Nugent has assembled a powerful collection of slice-of-life stories, many dealing with the mother-daughter theme. Most of the protagonists are young women, preadolescent to mid-teen, viewing impending womanhood as exhibited by their mothers. The mothers are all aloof, most commonly represented by ice cubes rattling in a drinks glass. In "At the End of My Life," a young girl is the only one able to moderate the behavior of her emotionally disturbed brother. When she is called back from college to deliver him to a special school, she reports, "I feel as if I have come home to find a pet savagely neglected in my absence." Strongly recommended, particularly for public libraries.
- Debbie Bogenschutz

'I'M 36,' announces a woman in one of Beth Nugent's stories called 'Locusts'. 'Who ever thought everything would be so awful?' This is a rare outburst in a collection that favours costive, emotionally inarticulate characters, but the woman's tone of bewildered misery is entirely representative. There's not a single happy person in Beth Nugent's short stories. And from story to story, the tenor and type of their misery stays pretty much the same. The author (to paraphrase Dorothy Parker) explores the gamut of emotions from A to B.
The Ur-Nugent tale is set in a stifling, Fifties America and concerns a nuclear family in a more or less advanced state of disintegration. There is a beautiful but remote mother, one of those bourbon- and perfume-scented women often found in the stories of John O'Hara and John Cheever, who is on the verge of middle age and nervous breakdown. There is a troubled, vulnerable son, engaged in some sort of black sheepery (homosexuality, drugs) and on his way to self-destruction. There is a shadowy or altogether absent father. And there is an adolescent girl - the narrator - who quietly observes the Oedipal soup while yearning for sexual adventure and escape.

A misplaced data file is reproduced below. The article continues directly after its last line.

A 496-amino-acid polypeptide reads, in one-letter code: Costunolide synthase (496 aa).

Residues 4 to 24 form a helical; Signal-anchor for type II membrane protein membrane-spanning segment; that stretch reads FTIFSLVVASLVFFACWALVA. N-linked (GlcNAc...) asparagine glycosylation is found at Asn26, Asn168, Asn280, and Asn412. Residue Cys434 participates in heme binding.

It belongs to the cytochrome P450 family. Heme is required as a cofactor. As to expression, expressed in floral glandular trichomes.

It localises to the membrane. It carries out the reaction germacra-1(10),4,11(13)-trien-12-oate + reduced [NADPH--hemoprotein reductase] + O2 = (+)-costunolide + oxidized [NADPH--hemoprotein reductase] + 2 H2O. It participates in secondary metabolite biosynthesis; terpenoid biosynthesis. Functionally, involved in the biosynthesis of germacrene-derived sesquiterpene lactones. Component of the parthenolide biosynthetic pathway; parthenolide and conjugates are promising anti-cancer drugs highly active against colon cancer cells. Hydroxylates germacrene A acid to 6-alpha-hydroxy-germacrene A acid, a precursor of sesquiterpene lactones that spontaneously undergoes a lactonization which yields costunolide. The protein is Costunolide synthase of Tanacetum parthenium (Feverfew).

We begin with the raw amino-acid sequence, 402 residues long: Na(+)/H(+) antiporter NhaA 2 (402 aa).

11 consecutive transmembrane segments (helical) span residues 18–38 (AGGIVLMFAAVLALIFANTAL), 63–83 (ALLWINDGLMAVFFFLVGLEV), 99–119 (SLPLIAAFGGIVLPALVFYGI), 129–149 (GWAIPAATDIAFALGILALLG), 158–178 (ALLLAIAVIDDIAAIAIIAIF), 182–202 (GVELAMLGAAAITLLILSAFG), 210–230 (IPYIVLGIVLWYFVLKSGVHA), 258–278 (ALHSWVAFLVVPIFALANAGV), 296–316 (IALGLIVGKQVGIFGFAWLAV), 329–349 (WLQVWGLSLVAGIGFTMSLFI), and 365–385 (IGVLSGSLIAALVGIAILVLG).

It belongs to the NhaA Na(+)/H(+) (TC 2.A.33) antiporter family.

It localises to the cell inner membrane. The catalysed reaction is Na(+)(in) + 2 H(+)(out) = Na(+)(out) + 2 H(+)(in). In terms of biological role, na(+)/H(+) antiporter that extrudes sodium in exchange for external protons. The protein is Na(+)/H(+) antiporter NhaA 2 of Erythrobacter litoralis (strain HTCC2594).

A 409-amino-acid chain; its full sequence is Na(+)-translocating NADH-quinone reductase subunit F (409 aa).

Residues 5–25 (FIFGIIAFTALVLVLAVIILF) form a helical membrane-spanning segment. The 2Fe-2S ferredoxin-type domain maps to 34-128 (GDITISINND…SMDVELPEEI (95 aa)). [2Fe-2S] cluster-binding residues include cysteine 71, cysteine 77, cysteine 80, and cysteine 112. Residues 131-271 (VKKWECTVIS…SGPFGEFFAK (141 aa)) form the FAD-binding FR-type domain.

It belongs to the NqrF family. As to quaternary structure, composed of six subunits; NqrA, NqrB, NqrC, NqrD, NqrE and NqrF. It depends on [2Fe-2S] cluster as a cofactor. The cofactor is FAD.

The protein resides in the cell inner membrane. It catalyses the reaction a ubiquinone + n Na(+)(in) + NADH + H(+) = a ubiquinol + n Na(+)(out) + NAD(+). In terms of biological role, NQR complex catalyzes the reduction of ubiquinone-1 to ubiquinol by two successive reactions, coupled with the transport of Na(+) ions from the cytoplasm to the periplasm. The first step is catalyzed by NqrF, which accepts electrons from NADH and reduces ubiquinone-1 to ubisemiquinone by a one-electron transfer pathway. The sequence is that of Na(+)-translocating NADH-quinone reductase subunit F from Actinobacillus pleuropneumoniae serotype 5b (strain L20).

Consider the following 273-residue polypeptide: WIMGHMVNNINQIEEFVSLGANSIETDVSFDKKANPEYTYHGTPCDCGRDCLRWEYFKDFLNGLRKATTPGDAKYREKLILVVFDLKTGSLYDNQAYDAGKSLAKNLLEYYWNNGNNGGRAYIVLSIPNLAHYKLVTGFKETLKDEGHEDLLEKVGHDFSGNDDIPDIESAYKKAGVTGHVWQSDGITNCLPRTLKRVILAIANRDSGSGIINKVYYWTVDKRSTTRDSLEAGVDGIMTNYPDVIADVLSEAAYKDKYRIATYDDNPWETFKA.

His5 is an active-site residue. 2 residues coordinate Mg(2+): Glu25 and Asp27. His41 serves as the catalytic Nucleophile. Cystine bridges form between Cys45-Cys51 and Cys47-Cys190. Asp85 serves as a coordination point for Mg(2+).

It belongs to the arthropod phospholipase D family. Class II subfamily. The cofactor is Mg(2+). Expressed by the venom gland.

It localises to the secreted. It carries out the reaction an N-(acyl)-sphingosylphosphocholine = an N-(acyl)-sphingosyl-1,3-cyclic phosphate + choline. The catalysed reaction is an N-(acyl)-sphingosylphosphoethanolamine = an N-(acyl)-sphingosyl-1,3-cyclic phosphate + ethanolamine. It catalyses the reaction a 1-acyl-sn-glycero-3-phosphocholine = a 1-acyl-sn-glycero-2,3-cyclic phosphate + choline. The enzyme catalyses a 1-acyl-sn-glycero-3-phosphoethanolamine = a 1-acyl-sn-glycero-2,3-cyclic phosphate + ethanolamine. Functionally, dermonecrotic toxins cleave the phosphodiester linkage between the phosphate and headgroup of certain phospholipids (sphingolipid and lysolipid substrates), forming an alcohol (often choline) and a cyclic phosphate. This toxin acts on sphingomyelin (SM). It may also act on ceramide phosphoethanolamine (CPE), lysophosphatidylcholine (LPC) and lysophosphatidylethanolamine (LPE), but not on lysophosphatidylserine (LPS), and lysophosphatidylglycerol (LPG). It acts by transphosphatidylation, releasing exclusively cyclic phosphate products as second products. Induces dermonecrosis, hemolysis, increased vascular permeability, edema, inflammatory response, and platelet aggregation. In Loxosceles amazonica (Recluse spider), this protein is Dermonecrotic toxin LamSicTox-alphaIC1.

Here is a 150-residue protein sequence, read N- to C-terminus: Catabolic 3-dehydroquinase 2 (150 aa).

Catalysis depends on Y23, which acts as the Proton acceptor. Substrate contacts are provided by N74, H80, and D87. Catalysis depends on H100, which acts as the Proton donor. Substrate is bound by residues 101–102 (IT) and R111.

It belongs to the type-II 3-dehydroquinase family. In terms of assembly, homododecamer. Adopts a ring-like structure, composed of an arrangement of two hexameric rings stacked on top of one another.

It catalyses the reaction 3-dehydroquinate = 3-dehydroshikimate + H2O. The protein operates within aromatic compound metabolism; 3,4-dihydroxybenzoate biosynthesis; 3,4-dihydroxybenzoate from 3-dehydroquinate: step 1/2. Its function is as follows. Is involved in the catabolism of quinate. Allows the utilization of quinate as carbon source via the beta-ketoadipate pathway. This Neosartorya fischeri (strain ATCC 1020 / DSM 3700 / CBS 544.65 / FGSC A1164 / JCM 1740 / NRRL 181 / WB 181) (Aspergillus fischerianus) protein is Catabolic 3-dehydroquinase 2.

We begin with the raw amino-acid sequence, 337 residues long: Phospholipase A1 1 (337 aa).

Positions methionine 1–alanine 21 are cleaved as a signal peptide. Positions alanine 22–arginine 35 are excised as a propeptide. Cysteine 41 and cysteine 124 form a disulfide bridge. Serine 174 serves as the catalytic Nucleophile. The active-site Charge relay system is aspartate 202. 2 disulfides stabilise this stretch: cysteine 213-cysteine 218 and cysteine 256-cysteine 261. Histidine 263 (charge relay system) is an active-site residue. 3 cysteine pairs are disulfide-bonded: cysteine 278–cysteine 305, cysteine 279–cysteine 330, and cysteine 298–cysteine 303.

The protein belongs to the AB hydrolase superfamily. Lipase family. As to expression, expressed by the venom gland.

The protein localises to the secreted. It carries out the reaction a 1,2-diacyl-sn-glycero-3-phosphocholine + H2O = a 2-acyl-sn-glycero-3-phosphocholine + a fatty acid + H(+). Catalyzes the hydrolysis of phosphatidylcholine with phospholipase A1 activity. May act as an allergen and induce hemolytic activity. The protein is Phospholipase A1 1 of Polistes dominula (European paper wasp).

The stories endlessly reshuffle this pack. In 'At the End of My Life' and 'Abbatoir', the mother and father have all but disappeared into the fog of their private unhappiness, leaving the focus on the brother and sister. In 'Another Country' and 'Cocktail Hour', the anguish of the mother- daughter bond assumes centre stage. In every instance, the familial tie is both cloying and insufficient. Nobody can give anybody else what they really need. 'Mother, I want to call out, Mother, I am dying,' the girl narrator says at the end of 'Another Country', 'but she is falling once again into the arms of a man she loves.'
With the exception of occasional lyrical outbursts like this, and a few lush, slightly over-wrought metaphors, Nugent sticks to the bleached, laconic style that constitutes the comme il faut of contemporary American short fiction. Sentences are brief and elliptical and arranged with the rhythm, but not the sense of syllogisms. Dialogue is choppy and dull, in a tense sort of way, to indicate the alienation of the characters; irrelevant details are piled up, emanating poignance and general meaningfulness: 'When I pick up my glass, it leaves a wet ring on the coaster.'
It's not clear how these mannerisms ever got to be so vogueish, although it seems probable that the work of Raymond Carver had something to do with it. In any case, they are hard going. The intense repetitiveness of theme and mise-en-scene in Nugent's stories - indicating the therapeutic unburdening of some hefty, autobiographical freight - is tiresome. But what finally defeats the reader is the Janet and John locutions and the screaming absence of subordinate clauses. - ZOE HELLER

Junkies, says the runaway girl who narrates the title story in City of Boys, "exit right out of every situation before it's even become a situation." The same might be said for many of the chillingly detached characters in Beth Nugent's perceptive and unsettling first collection. Through ten spare, haunting stories, Nugent captures the overwhelming sense her characters share of being trapped inside dull, cyclical, insect-like lives.
In "Locusts," a family is compared to seven-year locusts that "seem capable of little other than eating." The boys in "City of Boys" are "nervous as insects, always some part of their body in useless, agitated motion. . ." A disturbed and outcast boy in another story finds solace watching "the beetles and ants fight it out over a territory smaller even than his own."